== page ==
Affordable Access

A viral member of the ERV1/ALR protein family participates in a cytoplasmic pathway of disulfide bond formation

The National Academy of Sciences
Publication Date
  • Biological Sciences
  • Biology


Proteins of the ERV1/ALR family are encoded by all eukaryotes and cytoplasmic DNA viruses for which substantial sequence information is available. Nevertheless, the roles of these proteins are imprecisely known. Multiple alignments of ERV1/ALR proteins indicated an invariant C-X-X-C motif, but no similarity to the thioredoxin fold was revealed by secondary structure predictions. We chose a virus model to investigate the role of these proteins as thiol oxidoreductases. When cells were infected with a mutant vaccinia virus in which the E10R gene encoding an ERV1/ALR family protein was repressed, the disulfide bonds of three other viral proteins—namely, the L1R and F9L proteins and the G4L glutaredoxin—were completely reduced. The same outcome occurred when Cys-43 or Cys-46, the putative redox cysteines of the E10R protein, was mutated to serine. These two cysteines were disulfide bonded during a normal virus infection but not if the synthesis of other viral late proteins was inhibited or the E10R protein was expressed by itself in uninfected cells, suggesting a requirement for an upstream viral thiol oxidoreductase. Remarkably, the cysteine-containing domains of the E10R and L1R viral membrane proteins and the glutaredoxin are in the cytoplasm, in which assembly of vaccinia virions occurs, rather than in the oxidizing environment of the endoplasmic reticulum. These data indicated a viral pathway of disulfide bond formation in which the E10R protein has a central role. By extension, the ERV1/ALR family may represent a ubiquitous class of cellular thiol oxidoreductases that interact with glutaredoxins or thioredoxins.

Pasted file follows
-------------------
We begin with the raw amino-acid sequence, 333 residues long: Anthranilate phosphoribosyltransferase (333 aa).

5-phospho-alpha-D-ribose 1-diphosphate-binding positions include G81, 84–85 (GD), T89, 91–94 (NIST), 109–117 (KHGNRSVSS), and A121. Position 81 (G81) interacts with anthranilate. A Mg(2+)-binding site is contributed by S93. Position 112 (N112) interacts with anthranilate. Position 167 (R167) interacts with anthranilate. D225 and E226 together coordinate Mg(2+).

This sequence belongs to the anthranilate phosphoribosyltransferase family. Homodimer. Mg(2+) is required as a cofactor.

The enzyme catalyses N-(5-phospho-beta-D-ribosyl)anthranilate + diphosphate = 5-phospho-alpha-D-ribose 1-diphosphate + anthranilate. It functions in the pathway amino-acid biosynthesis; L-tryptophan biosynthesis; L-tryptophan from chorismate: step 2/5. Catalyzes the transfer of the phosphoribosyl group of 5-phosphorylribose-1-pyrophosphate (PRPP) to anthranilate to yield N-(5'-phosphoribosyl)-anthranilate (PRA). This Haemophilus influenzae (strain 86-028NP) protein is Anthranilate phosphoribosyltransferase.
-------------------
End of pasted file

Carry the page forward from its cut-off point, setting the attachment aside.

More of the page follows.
There are no comments yet on this publication. Be the first to share your thoughts.